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Fox News Weather Center

More cool air, rain in the future for the northwestern US

Following predominately warm and dry weather since early April, wetter and somewhat cooler conditions are in the offing for the northwestern United States for the third week of May.

While the rainfall may not be welcomed by all, especially those with outdoor plans, moisture is needed following several weeks of mainly dry conditions. The atmosphere will oblige.

A storm already responsible for some rainfall and cooler air will cycle slowly inland into Monday.

The combination of cloud cover and rainfall will result in temperatures averaging near to slightly below normal for the several-day stretch ending later Monday.

"Sunshine will bounce back over the region during Tuesday and Wednesday," according to AccuWeather Meteorologist Eric Leister. "The weather on Tuesday and Wednesday will be the best part of the week for outdoor plans."

Along with the sunshine, temperatures will rebound, but not to the extreme levels experienced during most days during the first half of May.

Highs in Seattle and Spokane, Washington, and Portland, Oregon, will be in the lower to middle 70s F during Tuesday and Wednesday. Temperatures will approach the upper 70s to near 80 in The Dalles and Pendleton, Oregon.

A large storm system with more rain will settle into the Northwest during the latter part of the week.

While this storm will not be terribly strong, it will be slow-moving and will help to soak the soil and keep temperatures lower during the daytime.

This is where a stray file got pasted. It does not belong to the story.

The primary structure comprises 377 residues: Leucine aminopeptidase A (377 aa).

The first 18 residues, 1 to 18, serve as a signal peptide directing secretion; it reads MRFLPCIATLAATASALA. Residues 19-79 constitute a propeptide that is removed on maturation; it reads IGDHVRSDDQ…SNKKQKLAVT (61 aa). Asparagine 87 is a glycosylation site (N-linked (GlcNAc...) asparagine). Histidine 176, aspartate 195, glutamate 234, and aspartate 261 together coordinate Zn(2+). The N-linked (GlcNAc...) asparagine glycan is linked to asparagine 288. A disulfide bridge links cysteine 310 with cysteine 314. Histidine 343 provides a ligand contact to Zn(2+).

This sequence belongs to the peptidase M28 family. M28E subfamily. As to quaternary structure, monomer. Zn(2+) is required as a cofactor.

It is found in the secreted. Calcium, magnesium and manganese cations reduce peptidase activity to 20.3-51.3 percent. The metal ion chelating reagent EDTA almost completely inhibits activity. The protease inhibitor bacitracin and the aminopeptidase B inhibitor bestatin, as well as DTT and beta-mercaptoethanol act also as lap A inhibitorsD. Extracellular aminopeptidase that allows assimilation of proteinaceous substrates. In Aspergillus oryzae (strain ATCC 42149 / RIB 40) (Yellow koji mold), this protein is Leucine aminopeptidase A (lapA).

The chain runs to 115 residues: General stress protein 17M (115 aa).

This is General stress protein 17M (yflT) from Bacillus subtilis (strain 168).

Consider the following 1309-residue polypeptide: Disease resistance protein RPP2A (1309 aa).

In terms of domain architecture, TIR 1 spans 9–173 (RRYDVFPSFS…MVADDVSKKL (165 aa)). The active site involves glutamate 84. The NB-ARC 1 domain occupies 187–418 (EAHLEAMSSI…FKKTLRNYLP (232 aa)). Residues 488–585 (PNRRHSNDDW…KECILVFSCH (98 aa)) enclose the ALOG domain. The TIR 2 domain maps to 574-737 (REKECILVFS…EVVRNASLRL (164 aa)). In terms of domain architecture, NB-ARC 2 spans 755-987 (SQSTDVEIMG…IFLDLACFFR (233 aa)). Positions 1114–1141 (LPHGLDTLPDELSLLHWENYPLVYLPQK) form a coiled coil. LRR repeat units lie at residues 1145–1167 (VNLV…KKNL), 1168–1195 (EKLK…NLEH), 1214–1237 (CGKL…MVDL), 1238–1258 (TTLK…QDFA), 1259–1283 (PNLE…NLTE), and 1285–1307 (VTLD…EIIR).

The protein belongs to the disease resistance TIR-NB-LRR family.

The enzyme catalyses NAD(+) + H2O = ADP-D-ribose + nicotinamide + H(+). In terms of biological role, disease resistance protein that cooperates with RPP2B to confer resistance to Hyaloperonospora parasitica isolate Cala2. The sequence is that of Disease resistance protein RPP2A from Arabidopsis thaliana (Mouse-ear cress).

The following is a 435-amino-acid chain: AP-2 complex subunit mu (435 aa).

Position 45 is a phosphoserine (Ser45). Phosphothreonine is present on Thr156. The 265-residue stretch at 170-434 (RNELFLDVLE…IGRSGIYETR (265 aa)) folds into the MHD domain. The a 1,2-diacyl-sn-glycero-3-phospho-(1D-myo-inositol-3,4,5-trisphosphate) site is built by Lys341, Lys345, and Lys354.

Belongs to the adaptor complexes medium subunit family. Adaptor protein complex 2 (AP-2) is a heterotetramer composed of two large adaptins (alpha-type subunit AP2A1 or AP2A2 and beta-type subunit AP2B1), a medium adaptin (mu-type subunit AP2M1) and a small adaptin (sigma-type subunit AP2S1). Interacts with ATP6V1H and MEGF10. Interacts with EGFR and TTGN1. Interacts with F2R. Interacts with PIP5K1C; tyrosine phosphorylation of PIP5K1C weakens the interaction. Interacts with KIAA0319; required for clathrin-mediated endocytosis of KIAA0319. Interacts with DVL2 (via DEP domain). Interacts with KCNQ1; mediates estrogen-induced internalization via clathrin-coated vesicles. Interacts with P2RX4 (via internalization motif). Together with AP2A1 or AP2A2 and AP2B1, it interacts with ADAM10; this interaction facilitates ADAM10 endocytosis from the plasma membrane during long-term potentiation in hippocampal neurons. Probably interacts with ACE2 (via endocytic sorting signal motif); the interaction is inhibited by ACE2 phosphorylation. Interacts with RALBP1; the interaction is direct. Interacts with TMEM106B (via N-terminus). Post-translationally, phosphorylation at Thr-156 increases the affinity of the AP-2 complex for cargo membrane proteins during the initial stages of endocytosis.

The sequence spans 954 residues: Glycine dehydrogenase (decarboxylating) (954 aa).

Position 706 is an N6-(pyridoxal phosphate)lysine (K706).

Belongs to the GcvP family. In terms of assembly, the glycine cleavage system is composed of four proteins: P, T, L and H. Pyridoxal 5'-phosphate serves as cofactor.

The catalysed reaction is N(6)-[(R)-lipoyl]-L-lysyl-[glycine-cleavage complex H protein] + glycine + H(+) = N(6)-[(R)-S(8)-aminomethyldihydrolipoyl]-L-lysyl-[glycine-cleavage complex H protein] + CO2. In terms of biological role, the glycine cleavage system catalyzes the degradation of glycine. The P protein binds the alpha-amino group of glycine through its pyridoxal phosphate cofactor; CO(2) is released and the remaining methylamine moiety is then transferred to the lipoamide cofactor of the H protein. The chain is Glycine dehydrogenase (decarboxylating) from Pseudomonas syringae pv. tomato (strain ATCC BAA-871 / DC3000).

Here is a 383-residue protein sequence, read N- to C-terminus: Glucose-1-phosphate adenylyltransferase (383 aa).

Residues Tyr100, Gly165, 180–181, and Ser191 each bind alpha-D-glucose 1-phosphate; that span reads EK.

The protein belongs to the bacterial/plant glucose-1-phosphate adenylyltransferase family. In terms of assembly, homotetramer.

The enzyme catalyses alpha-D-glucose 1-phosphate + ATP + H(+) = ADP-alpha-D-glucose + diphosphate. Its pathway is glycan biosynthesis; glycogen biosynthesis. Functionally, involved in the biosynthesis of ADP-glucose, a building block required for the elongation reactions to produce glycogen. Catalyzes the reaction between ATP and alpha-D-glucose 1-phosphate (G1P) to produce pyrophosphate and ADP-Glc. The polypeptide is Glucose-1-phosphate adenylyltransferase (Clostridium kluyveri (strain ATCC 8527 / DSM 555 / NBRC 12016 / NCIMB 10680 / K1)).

Multiple days of clouds, showers and lower temperatures are likely from Thursday to next weekend. Highs will generally range from the lower to middle 60s along the coast of Washington and Oregon to within a few degrees of 70 east of the Cascades.

Rainfall from the storm this weekend and later during the third week in May will help reduce the risk of wildfires in the short term.

Up until this weekend, very little rain has fallen in recent weeks.

Since late April, many areas of Washington and Oregon have only received 25 to 50 percent of normal rainfall. Some areas have received less than 10 percent of their average.

Temperatures during the first couple of weeks of May have averaged 5-10 degrees Fahrenheit above normal over much of the Northwest.

Daytime temperatures surged into the 70s and 80s, compared to normal highs in the 60s for many locations.

When the soil dries out during the spring and summer, the landscape can behave more like a desert. Strong sunshine can speed the drying process this time of the year. In turn, daytime temperatures can overachieve with the aid of strong sunshine and dry soil.

The cooler and wet conditions prior to the end of May are not likely to set a long-term trend for the Northwest. Heat, dryness and the risk of wildfires will ramp up as the summer progresses.